Sept. 25, 2014, marks the 30-year anniversary of Irving’s Mustangs of Las Colinas — one of the world’s largest equine sculptures. In recognition of the mustangs’ 30th birthday, “City Spectrum” revisits the history of this local treasure.
From the tip of Africa to the top of Norway — ask Museum Guide Mary Higbie and she can attest that people come to Irving from all over the world to be absorbed in the breathtaking beauty of the larger-than-life bronze sculptures. While many locals are acquainted with the splendor of the nine wild mustangs galloping across the granite stream, very few know the sculpture’s treasured history.
During the late 1960s and early 1970s, Dallas businessman Ben H. Carpenter undertook the task of converting his family ranch into a world-class residential and business development called Las Colinas. To reflect the state’s natural, untamed past, Carpenter commissioned African wildlife artist Robert Glen to create the work in 1976. Glen spent a year researching and studying the history of the mustangs to better understand his subject. There were no more purebred mustangs in America, but he found that modern mustangs in southern Spain most closely reflected the physical and genetic make-up of the horses that the Spanish first brought to North America centuries ago.
“I don’t want to put words into Mr. Carpenter’s mouth, but I think he thought of mustangs as hard-working, dedicated and determined,” said Higbie. “I imagine that he thought those were similar attributes of Texans.”
Working from his studio in Nairobi, Kenya, Glen made 47 small-scale models of mustangs in various poses to help him work out the design of the sculpture. He then made half-life-size models of the selected nine horses. For the next step, Glen made fiberglass molds of these models and shipped them to a foundry in England. The foundry used the molds for scaling and measurement in creating one-and-a-half-life-size foam models. The artist then added layers of plasticine to the surface of the foam models to sculpt the fine details of the mustangs’ bodies. He coated the soft plasticine with layers of resin to harden it so it could withstand the rigors of the mold-making process.
After an elaborate course of creating positive and negative molds, the foundry completed the bronze casting in November 1981. The mustangs were shipped by air from England to Irving, and after the intricate procedure of mounting the figures, the Mustangs of Las Colinas sculpture was dedicated upon completion of the building of Williams Square on Sept. 25, 1984.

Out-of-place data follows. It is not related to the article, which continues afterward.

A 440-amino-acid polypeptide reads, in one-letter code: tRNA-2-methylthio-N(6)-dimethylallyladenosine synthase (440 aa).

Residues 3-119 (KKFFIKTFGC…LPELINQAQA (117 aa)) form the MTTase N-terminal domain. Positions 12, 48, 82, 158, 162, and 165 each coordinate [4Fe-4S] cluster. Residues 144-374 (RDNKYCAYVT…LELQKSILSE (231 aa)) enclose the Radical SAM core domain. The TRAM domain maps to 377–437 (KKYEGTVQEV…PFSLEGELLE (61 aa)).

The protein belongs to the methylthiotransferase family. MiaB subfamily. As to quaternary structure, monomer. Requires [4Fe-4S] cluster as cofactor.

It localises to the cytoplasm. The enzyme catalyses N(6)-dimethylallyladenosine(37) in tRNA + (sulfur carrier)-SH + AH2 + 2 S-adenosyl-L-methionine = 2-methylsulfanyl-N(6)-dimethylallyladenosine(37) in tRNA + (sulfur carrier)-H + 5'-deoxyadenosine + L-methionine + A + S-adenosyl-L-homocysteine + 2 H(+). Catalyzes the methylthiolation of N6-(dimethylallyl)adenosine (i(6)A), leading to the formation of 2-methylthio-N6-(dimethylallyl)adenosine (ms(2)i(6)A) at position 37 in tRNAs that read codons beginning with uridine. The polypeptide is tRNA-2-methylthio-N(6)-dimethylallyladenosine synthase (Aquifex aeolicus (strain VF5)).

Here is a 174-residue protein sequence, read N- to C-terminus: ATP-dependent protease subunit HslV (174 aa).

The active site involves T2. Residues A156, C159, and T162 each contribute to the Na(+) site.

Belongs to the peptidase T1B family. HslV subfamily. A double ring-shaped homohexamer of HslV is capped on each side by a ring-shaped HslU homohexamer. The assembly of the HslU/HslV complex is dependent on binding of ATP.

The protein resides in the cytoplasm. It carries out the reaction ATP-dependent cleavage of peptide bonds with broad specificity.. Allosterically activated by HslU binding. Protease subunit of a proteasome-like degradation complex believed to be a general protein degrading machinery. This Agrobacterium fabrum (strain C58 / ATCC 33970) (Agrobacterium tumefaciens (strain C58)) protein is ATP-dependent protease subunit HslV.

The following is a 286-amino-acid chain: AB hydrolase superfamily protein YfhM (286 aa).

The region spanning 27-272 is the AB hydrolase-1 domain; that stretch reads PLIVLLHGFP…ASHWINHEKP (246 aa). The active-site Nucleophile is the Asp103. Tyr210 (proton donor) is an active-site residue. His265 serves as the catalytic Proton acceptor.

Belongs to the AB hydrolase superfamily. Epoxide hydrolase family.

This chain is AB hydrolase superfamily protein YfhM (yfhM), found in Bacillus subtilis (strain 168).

The story of the Mustangs of Las Colinas did not stop with its creation. In the past 30 years, the famous sculpture has welcomed countless visitors from all over the world, served as the backdrop for thousands of prom pictures and hosted hundreds of couples’ marriage proposals. In preparation for next year’s big 30-plus-one, Higbie and committee are busy preparing a big celebration to honor the history of Irving’s sculpture that will take place in 2015. Be on the lookout for a request for photographs soon.
“People, who often have a personal connection to the mustangs, are so generous with their compliments to the artistry of the sculpture,” adds Higbie. “I have the greatest job in the world and every day I silently thank Mr. Carpenter for this cultural contribution to the Irving community.”
In the East Tower of Williams Square Plaza, 5221 N. O’Connor Blvd., Suite 110, visitors can find the Mustangs of Las Colinas Museum. In the museum, guests can learn more about the story of the eight years of work African wildlife artist Robert Glen invested in creating the mustangs. Admission to the museum is free. General hours of operation are 11 a.m. to 5 p.m. Wednesday through Saturday. The 30th anniversary celebration for the sculpture has been postponed until fall 2015. Glen will return to Irving for those festivities.
For more information, visit mustangsoflascolinas.com.